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Suu Kyi slammed for ‘silence’ over genocide claims


THE HAGUE: Gambia hit out on Thursday at Aung San Suu Kyi’s “silence” over the plight of Rohingyas after the Nobel peace laureate defended Myanmar against genocide charges at the UN’s top court.

Lawyers for the African country said her arguments that Myanmar’s 2017 military crackdown was a “clearance operation” targeting militants ignored widespread allegations of mass murder, abuse and forced deportation.

“Madame agent, your silence said far more than your words,” Gambia’s lawyer Philippe Sands told the International Court of Justice, referring to Suu Kyi, who is officially acting as Myanmar’s agent in the case.

“The word ‘abuse’ did not once pass the lips of the agent,” added Sands, as Suu Kyi sat impassively in the courtroom, wearing traditional Burmese dress and flowers in her hair.

Gambia has taken majority-Buddhist Myanmar to the court in the Hague, accusing it of breaching the 1948 UN Genocide convention and seeking emergency measures to protect the Rohingya.

Once regarded as an international rights icon for standing up to Myanmar’s brutal junta, Suu Kyi’s reputation has been tarnished by her decision to side with the military over the Rohingya crisis.

She used a dramatic appearance at the court in The Hague on Wednesday to say there was no “genocidal intent” behind the operation that led to some 740,000 Rohingya fleeing into neighbouring Bangladesh.

Suu Kyi defended Myanmar’s actions saying it faced an “internal conflict” and that the military conducted “clearance operations” after an attack by Rohingya militants in August 2017.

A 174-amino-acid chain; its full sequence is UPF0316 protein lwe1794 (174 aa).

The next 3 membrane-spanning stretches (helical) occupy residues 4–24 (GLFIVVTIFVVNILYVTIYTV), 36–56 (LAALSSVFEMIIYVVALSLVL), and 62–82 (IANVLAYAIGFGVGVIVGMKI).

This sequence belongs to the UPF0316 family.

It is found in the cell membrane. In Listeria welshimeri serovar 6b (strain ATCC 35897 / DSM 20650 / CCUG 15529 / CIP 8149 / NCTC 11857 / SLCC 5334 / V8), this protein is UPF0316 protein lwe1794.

But Paul Reichler, another of Gambia’s lawyers, said that those killed included “infants beaten to death or torn from their mothers arms and thrown into rivers to drown. How many of them were terrorists?”

“Armed conflict can never be an excuse for genocide.”

The lawyer said Suu Kyi had also failed to deny the conclusions of a 2018 UN investigation that found that genocide had been committed in Myanmar against the Rohingya. “What is most striking is what Myanmar has not denied,” Reichler said.

A decision on the measures could take months, while a final ruling if the ICJ decides to take on the full case could take years.

Meanwhile, crowds have gathered for the past three evenings in a small park in downtown Myanmar’s capital Yangon to hear accusations of genocide delivered thousands of miles away at the United Nation’s top court in The Hague.

Truck drivers, cyclists, government staff, monks and nuns, clustered round big screens outside city hall to watch lawyers recount harrowing tales of Rohingya refugees who survived a 2017 military crackdown that drove 730,000 into Bangladesh. Myanmar’s legal team argues that campaign was not genocide.

A dozen who spoke to Reuters voiced unwavering support for leader Aung San Suu Kyi, who is leading a team of lawyers to the International Court of Justice in the Netherlands to defend the Myanmar government and military.

“I’ve come here every day to watch the court hearing,” said U Chaw, a 62-year-old municipal staffer dressed in a blue uniform as he watched lawyers speak on behalf of Gambia, the African country which brought charges last month.

The testimony has at times been graphic. On Tuesday, Gambia’s legal team outlined testimony of alleged bloody excesses by soldiers, including mass killings, rape, and the burning of hundreds of villages. UN investigators estimated 10,000 people may have been killed.

On Wednesday, they displayed images of the dead bodies of 10 Rohingya killed in the village of Inn Din.

As the pictures appeared, U Chaw said he had never seen them. Nevertheless, he said, he believed foreign media funded by groups was spreading false information.

“I am really glad that Daw Suu went there and took a chance to say the truth to the world,” he said. — AFP

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